Flashback: What I Saw in the Hospital Elevator

By Suzanne Leigh

I was in my third trimester waiting at my doctor’s office at the hospital where my first child would be born. The appointment was routine and unremarkable. A strong fetal heartbeat was noted, growth was apparently consistent with gestation and this mother-to-be was clearly exuberant, albeit anxious.

But, but, but … what if the baby were to be born right now. Wouldn’t there be problems with lung development? And what about that second-trimester ultrasound. Didn’t the sonographer say something about the baby’s legs being shorter than expected … what could that possibly mean?

“I’m not worried,” said my doctor looking at me so fleetingly that I wondered if I had to be expecting sextuplets to get his full attention. “The ultrasound measurements were all normal. I think you’re going to have a healthy baby soon.”

I walked out of his office flushed with pride: I was going to have a healthy baby! How did I get to be so lucky?

‘War and Peace’

We didn’t know the gender of the baby, but I couldn’t envisage myself with a son. Natasha would be her name, we had decided.  A beautiful, strong name inspired by the passionate, hard-loving Natasha Rostov from “War and Peace.” A name that was feminine, but not flowery. Unusual, but not weird. Easy to spell, impossible to mispronounce.

 Now temporarily cleared of my pregnancy concerns, I was free to ruminate about something else: my inbox that was surely overflowing with terse e-mails demanding my attention at work.  I needed to get to the office ASAP. As I scurried toward the hospital elevator that would take me to the bus-stop, I saw the doors about to snap shut. “Wait for me, please,” I squeaked.

A good Samaritan in the elevator held the doors open. How often did that happen — was it my expansive girth that prompted this act of benevolence?

The man traded my lavish grin with a polite smile and looked away abruptly. And then I noticed. His hand rested protectively on a wheelchair where an adolescent boy sat hunched to the side. “Broken leg?” I was about to quip. But before I could decide whether such a comment was appropriate, I saw the binder on the boy’s lap: “A Teen’s Guide to Coping with Cancer.”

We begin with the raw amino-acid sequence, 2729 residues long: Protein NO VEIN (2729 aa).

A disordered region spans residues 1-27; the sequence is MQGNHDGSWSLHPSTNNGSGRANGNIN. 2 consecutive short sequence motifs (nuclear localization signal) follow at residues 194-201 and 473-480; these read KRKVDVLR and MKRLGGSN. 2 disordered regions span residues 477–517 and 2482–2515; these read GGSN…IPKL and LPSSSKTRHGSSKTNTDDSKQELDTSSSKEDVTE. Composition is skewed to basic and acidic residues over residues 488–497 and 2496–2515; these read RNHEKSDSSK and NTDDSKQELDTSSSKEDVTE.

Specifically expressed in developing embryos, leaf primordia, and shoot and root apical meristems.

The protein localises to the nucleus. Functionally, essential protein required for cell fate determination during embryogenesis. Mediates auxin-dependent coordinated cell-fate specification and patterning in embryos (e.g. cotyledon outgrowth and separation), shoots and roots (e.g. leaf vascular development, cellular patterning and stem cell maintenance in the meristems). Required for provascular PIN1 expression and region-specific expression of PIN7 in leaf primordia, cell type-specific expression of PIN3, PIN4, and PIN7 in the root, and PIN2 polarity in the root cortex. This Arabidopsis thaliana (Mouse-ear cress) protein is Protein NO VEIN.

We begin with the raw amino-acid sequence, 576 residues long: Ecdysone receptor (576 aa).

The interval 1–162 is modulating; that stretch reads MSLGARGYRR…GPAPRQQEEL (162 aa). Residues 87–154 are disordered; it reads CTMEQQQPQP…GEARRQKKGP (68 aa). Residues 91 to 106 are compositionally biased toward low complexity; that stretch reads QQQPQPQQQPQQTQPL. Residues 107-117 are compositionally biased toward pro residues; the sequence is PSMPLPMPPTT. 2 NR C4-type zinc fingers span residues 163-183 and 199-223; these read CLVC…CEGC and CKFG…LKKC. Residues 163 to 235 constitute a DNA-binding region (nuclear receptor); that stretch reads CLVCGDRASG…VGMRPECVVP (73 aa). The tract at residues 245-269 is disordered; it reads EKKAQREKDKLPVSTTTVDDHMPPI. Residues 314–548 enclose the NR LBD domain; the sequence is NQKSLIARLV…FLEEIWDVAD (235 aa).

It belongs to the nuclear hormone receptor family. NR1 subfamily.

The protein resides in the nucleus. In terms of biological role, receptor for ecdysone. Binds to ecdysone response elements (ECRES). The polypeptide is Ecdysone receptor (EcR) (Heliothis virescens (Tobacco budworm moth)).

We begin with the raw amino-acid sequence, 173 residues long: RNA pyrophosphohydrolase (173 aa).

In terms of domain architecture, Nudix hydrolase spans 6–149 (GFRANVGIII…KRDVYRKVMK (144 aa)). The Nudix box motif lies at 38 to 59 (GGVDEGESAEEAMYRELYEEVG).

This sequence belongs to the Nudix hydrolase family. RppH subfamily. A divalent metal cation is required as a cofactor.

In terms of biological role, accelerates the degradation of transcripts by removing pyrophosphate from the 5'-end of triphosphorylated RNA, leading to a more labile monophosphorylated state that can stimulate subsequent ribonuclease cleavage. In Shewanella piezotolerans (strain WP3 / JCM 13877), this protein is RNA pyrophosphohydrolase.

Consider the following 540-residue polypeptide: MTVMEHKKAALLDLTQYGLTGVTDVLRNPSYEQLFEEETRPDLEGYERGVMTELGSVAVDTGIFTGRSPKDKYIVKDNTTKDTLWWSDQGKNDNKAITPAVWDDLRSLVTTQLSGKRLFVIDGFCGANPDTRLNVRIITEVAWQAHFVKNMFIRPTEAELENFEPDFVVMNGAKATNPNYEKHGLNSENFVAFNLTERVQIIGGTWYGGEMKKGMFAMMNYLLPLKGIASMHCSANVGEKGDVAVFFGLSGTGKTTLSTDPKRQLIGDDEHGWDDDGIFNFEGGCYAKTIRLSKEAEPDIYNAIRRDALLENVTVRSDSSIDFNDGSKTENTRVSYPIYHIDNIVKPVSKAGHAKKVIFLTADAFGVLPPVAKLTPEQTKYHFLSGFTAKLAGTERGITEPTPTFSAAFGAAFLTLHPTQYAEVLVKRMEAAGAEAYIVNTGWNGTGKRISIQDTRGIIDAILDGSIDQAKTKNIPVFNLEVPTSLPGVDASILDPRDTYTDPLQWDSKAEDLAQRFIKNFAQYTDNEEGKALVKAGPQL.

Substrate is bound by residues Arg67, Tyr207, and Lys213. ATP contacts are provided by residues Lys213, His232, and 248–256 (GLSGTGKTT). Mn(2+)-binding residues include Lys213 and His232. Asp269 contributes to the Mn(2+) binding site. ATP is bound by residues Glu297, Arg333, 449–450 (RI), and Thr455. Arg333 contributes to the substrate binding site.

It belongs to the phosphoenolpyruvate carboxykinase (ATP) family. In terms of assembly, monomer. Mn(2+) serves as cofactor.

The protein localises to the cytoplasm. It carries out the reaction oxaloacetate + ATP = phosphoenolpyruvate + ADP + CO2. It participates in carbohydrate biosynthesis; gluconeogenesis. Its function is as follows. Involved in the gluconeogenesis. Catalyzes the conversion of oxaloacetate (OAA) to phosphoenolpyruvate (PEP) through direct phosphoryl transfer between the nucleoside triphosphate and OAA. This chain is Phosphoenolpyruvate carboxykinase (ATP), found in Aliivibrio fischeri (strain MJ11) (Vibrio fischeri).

Haunted by teen with cancer

Cancer. I snuck another look at the man who had held open the elevator doors for me (the boy’s dad, probably?). His eyes were tired and sad. During my pregnancy I had become well versed in all the potential catastrophes that lay ahead: I could suffocate my baby while I slept if we decided to co-sleep; I could unknowingly hire an evil babysitter who would ignore her while I was out of the house; I could fail to secure the car seat leaving her vulnerable to a swift and dreadful death; and she could choke on toys and household objects if I neglected to monitor everything within grabbing distance. But cancer … how did a parent prevent that from happening?

Back in the office, my coworkers were waiting for my update. My doctor says I’m going to have a healthy baby soon, I told them jubilantly. But at home later that night I kept thinking back to the cancer-stricken teen in the hospital elevator. One mother-to-be was told she would have a healthy baby, while another parent at the same hospital was learning to handle his son’s cancer diagnosis. And I thought of the boy’s expression as he huddled in his wheelchair: wearied, alone, resigned.

In eight years’ time, at the same hospital, I would witness a similar expression on the face of the daughter whose imminent birth would be joyously celebrated.


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